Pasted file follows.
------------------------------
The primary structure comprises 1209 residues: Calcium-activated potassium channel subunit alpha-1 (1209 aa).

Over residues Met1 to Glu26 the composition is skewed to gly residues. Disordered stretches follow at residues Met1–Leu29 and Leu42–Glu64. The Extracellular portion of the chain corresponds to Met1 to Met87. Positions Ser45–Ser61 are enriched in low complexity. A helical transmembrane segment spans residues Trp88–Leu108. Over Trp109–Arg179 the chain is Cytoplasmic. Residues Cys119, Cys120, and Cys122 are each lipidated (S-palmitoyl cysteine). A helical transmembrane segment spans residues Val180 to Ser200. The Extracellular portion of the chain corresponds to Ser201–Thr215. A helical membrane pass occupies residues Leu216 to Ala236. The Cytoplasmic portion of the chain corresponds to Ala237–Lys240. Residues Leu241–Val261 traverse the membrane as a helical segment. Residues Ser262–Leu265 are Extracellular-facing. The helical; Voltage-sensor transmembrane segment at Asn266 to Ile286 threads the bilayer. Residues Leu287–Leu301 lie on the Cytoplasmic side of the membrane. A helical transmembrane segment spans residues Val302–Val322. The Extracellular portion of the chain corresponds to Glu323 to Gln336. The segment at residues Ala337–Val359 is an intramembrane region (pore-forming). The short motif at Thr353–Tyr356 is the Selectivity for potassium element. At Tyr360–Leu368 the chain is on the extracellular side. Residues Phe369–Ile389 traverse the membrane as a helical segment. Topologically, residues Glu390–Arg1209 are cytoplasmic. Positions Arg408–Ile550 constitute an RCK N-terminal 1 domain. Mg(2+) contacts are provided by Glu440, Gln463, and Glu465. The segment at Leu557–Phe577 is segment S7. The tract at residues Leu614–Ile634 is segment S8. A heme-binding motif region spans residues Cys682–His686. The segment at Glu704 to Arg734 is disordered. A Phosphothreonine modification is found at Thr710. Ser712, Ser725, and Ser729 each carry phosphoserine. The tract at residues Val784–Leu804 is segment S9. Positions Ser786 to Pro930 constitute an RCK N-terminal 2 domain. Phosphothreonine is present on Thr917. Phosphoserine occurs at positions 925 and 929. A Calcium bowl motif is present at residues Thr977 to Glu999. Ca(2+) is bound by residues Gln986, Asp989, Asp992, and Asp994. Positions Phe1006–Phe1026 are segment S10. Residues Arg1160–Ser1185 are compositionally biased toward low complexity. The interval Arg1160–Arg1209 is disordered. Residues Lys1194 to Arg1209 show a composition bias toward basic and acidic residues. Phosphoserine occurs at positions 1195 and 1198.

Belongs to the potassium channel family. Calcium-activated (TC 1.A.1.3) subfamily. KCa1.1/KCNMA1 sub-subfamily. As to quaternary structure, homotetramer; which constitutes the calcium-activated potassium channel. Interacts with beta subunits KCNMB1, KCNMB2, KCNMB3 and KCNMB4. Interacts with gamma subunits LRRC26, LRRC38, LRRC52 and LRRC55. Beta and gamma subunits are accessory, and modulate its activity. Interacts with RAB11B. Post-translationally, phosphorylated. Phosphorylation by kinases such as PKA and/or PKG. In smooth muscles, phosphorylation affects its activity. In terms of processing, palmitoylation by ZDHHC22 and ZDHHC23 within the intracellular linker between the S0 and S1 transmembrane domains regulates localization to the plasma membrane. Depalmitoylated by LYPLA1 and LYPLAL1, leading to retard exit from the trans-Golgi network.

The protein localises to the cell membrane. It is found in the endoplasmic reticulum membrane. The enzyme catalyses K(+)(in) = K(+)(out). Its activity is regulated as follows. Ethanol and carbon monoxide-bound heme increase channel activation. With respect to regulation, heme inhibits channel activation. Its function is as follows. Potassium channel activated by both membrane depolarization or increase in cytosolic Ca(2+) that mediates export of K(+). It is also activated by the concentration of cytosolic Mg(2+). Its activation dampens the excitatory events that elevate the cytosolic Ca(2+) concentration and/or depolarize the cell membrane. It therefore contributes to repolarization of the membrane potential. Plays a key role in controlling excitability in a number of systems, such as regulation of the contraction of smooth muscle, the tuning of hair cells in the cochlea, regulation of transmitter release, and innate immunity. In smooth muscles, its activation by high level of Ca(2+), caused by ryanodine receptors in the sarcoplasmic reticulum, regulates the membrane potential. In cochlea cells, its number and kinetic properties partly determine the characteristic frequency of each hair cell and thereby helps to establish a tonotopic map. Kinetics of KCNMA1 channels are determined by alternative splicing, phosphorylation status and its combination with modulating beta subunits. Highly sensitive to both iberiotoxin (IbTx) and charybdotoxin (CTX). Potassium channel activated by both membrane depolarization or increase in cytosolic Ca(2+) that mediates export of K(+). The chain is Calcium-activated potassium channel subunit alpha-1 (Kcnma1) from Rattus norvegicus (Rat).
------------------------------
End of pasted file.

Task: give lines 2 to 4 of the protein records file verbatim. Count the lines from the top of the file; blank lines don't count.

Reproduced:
Over residues Met1 to Glu26 the composition is skewed to gly residues. Disordered stretches follow at residues Met1–Leu29 and Leu42–Glu64. The Extracellular portion of the chain corresponds to Met1 to Met87. Positions Ser45–Ser61 are enriched in low complexity. A helical transmembrane segment spans residues Trp88–Leu108. Over Trp109–Arg179 the chain is Cytoplasmic. Residues Cys119, Cys120, and Cys122 are each lipidated (S-palmitoyl cysteine). A helical transmembrane segment spans residues Val180 to Ser200. The Extracellular portion of the chain corresponds to Ser201–Thr215. A helical membrane pass occupies residues Leu216 to Ala236. The Cytoplasmic portion of the chain corresponds to Ala237–Lys240. Residues Leu241–Val261 traverse the membrane as a helical segment. Residues Ser262–Leu265 are Extracellular-facing. The helical; Voltage-sensor transmembrane segment at Asn266 to Ile286 threads the bilayer. Residues Leu287–Leu301 lie on the Cytoplasmic side of the membrane. A helical transmembrane segment spans residues Val302–Val322. The Extracellular portion of the chain corresponds to Glu323 to Gln336. The segment at residues Ala337–Val359 is an intramembrane region (pore-forming). The short motif at Thr353–Tyr356 is the Selectivity for potassium element. At Tyr360–Leu368 the chain is on the extracellular side. Residues Phe369–Ile389 traverse the membrane as a helical segment. Topologically, residues Glu390–Arg1209 are cytoplasmic. Positions Arg408–Ile550 constitute an RCK N-terminal 1 domain. Mg(2+) contacts are provided by Glu440, Gln463, and Glu465. The segment at Leu557–Phe577 is segment S7. The tract at residues Leu614–Ile634 is segment S8. A heme-binding motif region spans residues Cys682–His686. The segment at Glu704 to Arg734 is disordered. A Phosphothreonine modification is found at Thr710. Ser712, Ser725, and Ser729 each carry phosphoserine. The tract at residues Val784–Leu804 is segment S9. Positions Ser786 to Pro930 constitute an RCK N-terminal 2 domain. Phosphothreonine is present on Thr917. Phosphoserine occurs at positions 925 and 929. A Calcium bowl motif is present at residues Thr977 to Glu999. Ca(2+) is bound by residues Gln986, Asp989, Asp992, and Asp994. Positions Phe1006–Phe1026 are segment S10. Residues Arg1160–Ser1185 are compositionally biased toward low complexity. The interval Arg1160–Arg1209 is disordered. Residues Lys1194 to Arg1209 show a composition bias toward basic and acidic residues. Phosphoserine occurs at positions 1195 and 1198.

Belongs to the potassium channel family. Calcium-activated (TC 1.A.1.3) subfamily. KCa1.1/KCNMA1 sub-subfamily. As to quaternary structure, homotetramer; which constitutes the calcium-activated potassium channel. Interacts with beta subunits KCNMB1, KCNMB2, KCNMB3 and KCNMB4. Interacts with gamma subunits LRRC26, LRRC38, LRRC52 and LRRC55. Beta and gamma subunits are accessory, and modulate its activity. Interacts with RAB11B. Post-translationally, phosphorylated. Phosphorylation by kinases such as PKA and/or PKG. In smooth muscles, phosphorylation affects its activity. In terms of processing, palmitoylation by ZDHHC22 and ZDHHC23 within the intracellular linker between the S0 and S1 transmembrane domains regulates localization to the plasma membrane. Depalmitoylated by LYPLA1 and LYPLAL1, leading to retard exit from the trans-Golgi network.

The protein localises to the cell membrane. It is found in the endoplasmic reticulum membrane. The enzyme catalyses K(+)(in) = K(+)(out). Its activity is regulated as follows. Ethanol and carbon monoxide-bound heme increase channel activation. With respect to regulation, heme inhibits channel activation. Its function is as follows. Potassium channel activated by both membrane depolarization or increase in cytosolic Ca(2+) that mediates export of K(+). It is also activated by the concentration of cytosolic Mg(2+). Its activation dampens the excitatory events that elevate the cytosolic Ca(2+) concentration and/or depolarize the cell membrane. It therefore contributes to repolarization of the membrane potential. Plays a key role in controlling excitability in a number of systems, such as regulation of the contraction of smooth muscle, the tuning of hair cells in the cochlea, regulation of transmitter release, and innate immunity. In smooth muscles, its activation by high level of Ca(2+), caused by ryanodine receptors in the sarcoplasmic reticulum, regulates the membrane potential. In cochlea cells, its number and kinetic properties partly determine the characteristic frequency of each hair cell and thereby helps to establish a tonotopic map. Kinetics of KCNMA1 channels are determined by alternative splicing, phosphorylation status and its combination with modulating beta subunits. Highly sensitive to both iberiotoxin (IbTx) and charybdotoxin (CTX). Potassium channel activated by both membrane depolarization or increase in cytosolic Ca(2+) that mediates export of K(+). The chain is Calcium-activated potassium channel subunit alpha-1 (Kcnma1) from Rattus norvegicus (Rat).